How Can I Protect My Children in Case of a Car Accident?
The governor of North Carolina recently named September 18-24 Child Passenger Safety Week and September 24 Child Passenger Safety Day. According to the Salisbury Post, this was done in an effort to spread awareness about the leading cause of death among children, which is car accidents. This is probably due in no small part to the fact that approximately 59 percent of car seats are not installed correctly, according to the National Highway Traffic Safety Administration (NHTSA).
As part of Child Passenger Safety Week, Safe Kids North Carolina and the Governor’s Highway Safety Program partnered to train safety technicians statewide about how to protect children in case of a car accident. The training will teach safety technicians how to use child restraint systems correctly so that they can pass that info on to parents and caregivers in their communities. Child Passenger Safety Week ended on Child Passenger Safety Day with Seat Check Saturday. On this day, caregivers and parents were able to stop by one of 87 car seat checking stations set up statewide to have their child restraints inspected by a certified technician. If parents or caregivers were unable to make it out for Seat Check Saturday, the 87 seat checking stations will continue to be open and available for inspections year-round. In many cases, local police and fire stations will offer car seat safety checks and installation instruction.
Tips for Car Seat Safety and Protecting Children in Case of a Car Accident
Safercar.gov, a government safety website, features tips for installing car seats to help parents and caregivers make sure children are protected in case of a car accident:
- The car seat should come with instructions detailing how to install it. Read and follow these instructions. In addition, your vehicle owner’s manual may include instructions about installing car seats, which you should read as well. Generally, car seats are secured using a vehicle’s seat belt or lower anchors. However, every car seat and vehicle is different, so it’s important that you read the instructions carefully to make sure that the car seat is properly secured.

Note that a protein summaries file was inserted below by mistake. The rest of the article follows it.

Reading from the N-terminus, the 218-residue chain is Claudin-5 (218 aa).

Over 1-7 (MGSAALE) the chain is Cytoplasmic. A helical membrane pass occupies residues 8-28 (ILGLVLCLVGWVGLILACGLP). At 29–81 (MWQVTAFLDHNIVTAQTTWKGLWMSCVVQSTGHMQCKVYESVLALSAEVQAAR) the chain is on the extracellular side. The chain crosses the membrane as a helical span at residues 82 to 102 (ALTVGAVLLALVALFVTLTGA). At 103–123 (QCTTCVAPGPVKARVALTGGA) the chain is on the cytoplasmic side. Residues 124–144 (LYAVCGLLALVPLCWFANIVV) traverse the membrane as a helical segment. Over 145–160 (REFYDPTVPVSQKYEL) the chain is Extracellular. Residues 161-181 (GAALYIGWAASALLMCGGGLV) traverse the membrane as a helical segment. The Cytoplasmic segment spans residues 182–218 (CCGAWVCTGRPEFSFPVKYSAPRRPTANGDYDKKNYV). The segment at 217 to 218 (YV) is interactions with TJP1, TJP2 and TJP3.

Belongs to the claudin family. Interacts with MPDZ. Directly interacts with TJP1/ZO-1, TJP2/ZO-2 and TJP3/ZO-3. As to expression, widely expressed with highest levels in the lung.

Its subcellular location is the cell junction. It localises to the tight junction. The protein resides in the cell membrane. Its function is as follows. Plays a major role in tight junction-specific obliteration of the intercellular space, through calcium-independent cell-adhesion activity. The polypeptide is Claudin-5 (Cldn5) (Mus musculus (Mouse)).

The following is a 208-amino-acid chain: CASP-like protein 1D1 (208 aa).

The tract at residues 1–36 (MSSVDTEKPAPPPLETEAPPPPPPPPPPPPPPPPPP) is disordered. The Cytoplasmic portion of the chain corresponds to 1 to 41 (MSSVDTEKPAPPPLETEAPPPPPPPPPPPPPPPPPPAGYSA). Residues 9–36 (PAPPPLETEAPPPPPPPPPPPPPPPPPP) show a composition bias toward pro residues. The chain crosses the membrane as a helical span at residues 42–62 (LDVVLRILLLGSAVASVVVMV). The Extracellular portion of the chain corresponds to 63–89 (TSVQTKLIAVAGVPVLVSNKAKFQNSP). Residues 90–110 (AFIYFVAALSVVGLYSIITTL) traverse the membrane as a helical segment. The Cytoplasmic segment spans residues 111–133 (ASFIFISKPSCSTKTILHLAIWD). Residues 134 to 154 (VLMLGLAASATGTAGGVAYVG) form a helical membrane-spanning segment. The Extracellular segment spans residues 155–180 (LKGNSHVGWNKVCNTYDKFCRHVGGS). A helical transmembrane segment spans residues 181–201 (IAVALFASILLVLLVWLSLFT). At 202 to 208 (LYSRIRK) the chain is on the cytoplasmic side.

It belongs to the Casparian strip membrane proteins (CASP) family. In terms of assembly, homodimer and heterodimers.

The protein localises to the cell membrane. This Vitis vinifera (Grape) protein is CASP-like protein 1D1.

- Install the car seat in the back of the car, not the front. If a car seat is placed in the front, there is a risk that if the airbag inflates and hits a rear-facing car seat, it could lead to a child suffering a severe or even fatal head injury.
- The car seat should be secured tightly in the vehicle. If it can move front to back or side to side more than an inch, it’s not installed securely enough.
- Forward facing car seats usually have a tether strap. This strap needs to be connected to a tether anchor. Having a forward facing car seat securely tethered to an anchor will help limit forward head movement during a car wreck. This kind of movement can lead to injury.
- Rear-facing car seats must be installed at the proper recline angle. Usually the seats have angle indicators and adjustment controls built in. In addition, the seat manufacturer’s instructions should include information to help you determine the correct recline angle.
After getting the car seat properly installed in their vehicle. Parents and caregivers also should make sure they know how to properly secure their child in the car seat as well. This information is generally available in the car seat’s instruction manual, on websites such as Safercar.gov and at local car seat checking stations.